To make the gnocchi, peel and boil the potatoes in 2 quarts water until soft and cooked through.
In a food processor, combine the potatoes and goat cheese and process until lump free, about 2 minutes. Add the eggs and process another minute. The mixture should resemble putty.
Stir the flour and blue cornmeal toghether. Pour the potato mixture into a bowl and add 2 cups of the flour-cornmeal mixture. Mix together thoroughly to form the dough.
Dust a wooden cuttingboard with half the remaining flour-cornmeal mixture and place the dough on top. Flatten it and sprinkle it with the remaining flour and cornmeal. Knead the flour and cornmeal into the dough until it becomes stiff. The dough is ready when it no longer clings to the board. If the mixture is still soft, damp and sticky, add a little more flour.
With your hands, shape the dough on a board into a long rooll 2 inches in diameter. With a knife cut the dough into slices 1 inch thick. Flour another board and roll each 1 inch piece into a thin strip about 1/2 inch wide and 16 inches long. Flatten the stips, with your hands to about 1 inch wide, and cut the dough with a knife into arrowheads, or any other shape you desire. Set aside.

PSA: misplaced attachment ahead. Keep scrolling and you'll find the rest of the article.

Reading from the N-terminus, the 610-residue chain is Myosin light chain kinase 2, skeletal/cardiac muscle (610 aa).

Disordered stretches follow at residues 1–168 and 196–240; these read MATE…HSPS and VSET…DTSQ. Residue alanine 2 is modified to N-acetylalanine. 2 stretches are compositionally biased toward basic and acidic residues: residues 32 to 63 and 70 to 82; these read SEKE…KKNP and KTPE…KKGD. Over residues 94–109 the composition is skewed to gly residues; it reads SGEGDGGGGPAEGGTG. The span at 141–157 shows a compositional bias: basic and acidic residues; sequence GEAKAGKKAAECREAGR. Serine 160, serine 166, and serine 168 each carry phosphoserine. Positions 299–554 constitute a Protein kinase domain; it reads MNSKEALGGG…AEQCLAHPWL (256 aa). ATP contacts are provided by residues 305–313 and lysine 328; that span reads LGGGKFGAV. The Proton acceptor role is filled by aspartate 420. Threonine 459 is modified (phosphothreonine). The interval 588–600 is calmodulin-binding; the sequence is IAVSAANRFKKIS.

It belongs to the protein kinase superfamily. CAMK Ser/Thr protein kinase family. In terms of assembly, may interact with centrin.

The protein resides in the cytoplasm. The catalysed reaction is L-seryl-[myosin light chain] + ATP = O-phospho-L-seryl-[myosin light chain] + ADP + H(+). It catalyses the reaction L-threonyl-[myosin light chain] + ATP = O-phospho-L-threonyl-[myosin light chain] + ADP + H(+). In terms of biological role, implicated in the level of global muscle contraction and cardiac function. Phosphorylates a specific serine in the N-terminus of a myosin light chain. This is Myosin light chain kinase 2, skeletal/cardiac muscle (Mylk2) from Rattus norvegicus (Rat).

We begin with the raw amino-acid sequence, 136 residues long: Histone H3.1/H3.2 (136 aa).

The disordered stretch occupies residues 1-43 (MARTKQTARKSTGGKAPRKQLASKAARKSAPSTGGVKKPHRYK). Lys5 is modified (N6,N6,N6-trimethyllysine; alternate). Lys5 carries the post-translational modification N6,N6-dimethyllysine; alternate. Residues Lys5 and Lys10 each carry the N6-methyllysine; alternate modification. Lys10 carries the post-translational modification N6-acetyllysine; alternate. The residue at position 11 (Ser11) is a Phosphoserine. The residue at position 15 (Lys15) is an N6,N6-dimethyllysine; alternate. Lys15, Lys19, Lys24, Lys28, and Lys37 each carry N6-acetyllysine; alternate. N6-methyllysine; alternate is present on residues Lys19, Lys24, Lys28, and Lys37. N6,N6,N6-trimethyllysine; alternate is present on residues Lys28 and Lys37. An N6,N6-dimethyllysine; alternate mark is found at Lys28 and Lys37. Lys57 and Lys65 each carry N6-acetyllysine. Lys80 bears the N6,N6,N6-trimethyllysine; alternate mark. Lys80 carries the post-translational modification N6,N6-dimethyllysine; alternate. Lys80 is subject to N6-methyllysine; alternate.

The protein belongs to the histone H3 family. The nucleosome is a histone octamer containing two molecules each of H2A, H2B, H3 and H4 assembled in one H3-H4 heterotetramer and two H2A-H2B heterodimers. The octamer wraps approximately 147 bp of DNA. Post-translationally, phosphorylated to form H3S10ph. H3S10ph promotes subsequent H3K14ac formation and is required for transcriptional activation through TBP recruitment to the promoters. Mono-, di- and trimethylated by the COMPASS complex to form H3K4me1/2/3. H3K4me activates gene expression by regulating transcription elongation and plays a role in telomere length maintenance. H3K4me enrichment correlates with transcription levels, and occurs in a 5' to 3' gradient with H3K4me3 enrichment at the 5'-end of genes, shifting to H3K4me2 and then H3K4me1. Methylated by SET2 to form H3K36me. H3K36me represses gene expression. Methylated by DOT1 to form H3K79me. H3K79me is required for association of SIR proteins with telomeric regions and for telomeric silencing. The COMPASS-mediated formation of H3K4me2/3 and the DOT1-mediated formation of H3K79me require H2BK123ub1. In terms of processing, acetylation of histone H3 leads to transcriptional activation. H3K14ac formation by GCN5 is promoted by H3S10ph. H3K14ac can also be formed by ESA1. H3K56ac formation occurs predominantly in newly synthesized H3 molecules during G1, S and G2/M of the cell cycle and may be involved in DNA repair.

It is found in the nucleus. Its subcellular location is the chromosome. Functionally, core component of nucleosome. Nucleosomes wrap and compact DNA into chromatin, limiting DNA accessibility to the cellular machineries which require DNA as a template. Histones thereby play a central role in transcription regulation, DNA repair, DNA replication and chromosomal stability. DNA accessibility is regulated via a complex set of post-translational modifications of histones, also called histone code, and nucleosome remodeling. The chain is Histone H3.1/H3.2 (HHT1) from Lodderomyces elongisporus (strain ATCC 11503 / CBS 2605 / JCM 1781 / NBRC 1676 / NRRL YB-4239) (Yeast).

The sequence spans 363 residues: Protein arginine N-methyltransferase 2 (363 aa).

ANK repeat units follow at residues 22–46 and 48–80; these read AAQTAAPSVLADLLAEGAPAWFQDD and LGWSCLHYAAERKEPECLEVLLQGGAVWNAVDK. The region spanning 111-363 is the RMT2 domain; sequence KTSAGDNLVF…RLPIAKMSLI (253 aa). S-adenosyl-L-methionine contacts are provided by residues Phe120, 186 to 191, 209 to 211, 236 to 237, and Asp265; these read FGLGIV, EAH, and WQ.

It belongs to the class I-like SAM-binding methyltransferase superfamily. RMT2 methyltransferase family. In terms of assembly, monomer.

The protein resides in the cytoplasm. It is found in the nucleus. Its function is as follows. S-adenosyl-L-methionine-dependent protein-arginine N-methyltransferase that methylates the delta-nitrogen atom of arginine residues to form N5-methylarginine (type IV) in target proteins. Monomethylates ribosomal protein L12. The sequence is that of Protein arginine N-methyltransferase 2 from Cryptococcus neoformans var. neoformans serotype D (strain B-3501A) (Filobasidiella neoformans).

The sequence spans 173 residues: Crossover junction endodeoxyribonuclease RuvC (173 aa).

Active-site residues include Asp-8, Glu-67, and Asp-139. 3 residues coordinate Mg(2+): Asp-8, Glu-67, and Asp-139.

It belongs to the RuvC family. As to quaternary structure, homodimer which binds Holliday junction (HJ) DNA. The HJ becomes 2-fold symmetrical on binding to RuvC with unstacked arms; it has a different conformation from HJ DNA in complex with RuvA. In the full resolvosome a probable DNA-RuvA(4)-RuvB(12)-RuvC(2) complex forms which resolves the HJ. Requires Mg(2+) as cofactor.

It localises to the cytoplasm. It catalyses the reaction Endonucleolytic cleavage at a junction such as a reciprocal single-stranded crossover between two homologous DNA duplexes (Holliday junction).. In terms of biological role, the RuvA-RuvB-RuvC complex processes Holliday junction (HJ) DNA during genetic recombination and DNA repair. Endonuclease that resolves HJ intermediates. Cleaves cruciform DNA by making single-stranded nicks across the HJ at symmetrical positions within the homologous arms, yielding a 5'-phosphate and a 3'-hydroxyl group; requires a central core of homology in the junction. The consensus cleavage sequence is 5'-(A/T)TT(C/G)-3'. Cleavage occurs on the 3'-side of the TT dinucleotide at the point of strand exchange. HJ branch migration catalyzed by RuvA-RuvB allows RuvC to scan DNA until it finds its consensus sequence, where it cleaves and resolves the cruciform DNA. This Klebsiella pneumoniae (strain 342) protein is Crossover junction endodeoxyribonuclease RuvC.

To make the Guajillo Chile Sauce, put the chiles, pumpkin seeds, salt and pepper in a food processor and process for 1 minute. Add the water, in small amounts, until completely blended, about 4 minutes. Press the mixture through a fine sieve and discard the pulp.
In a saucepan, heat the chile mixture over medium-high heat 4 minutes, until it begins to boil. Reduce the heat and simmer 15 minutes, until thickened.
While the sauce is simmering, cook the gnocchi. In a large pot, bring the 6 quarts water to a boil with the salt. Add the gnocchi and cook 2 to 3 minutes, gently stirring frequently so they don't stick. At first the gnocchi will sink to the bottom; as they cook, they will begin to hold their shape and float to the surface.
Once the gnocchi have risen to the top, remove them from the boiling water with a slotted spoon.
Spoon 1/2 cup sauce on each plate, top with the gnocchi and serve immediately. **************
In this dish, I have used blue cornmeal, a basic ingredient in Native American southwest cooking, to make gnocchi, a classic Italian potato dumpling. The cornmeal makes the dough thicker and more pliable, which makes cutting the dumplings into interesting shapes for presentation very easy.
*** Note *** At higher altitudes, gnocchi can take longer to cook. Test before serving.
From "Native American Cooking, " by Lois Ellen Frank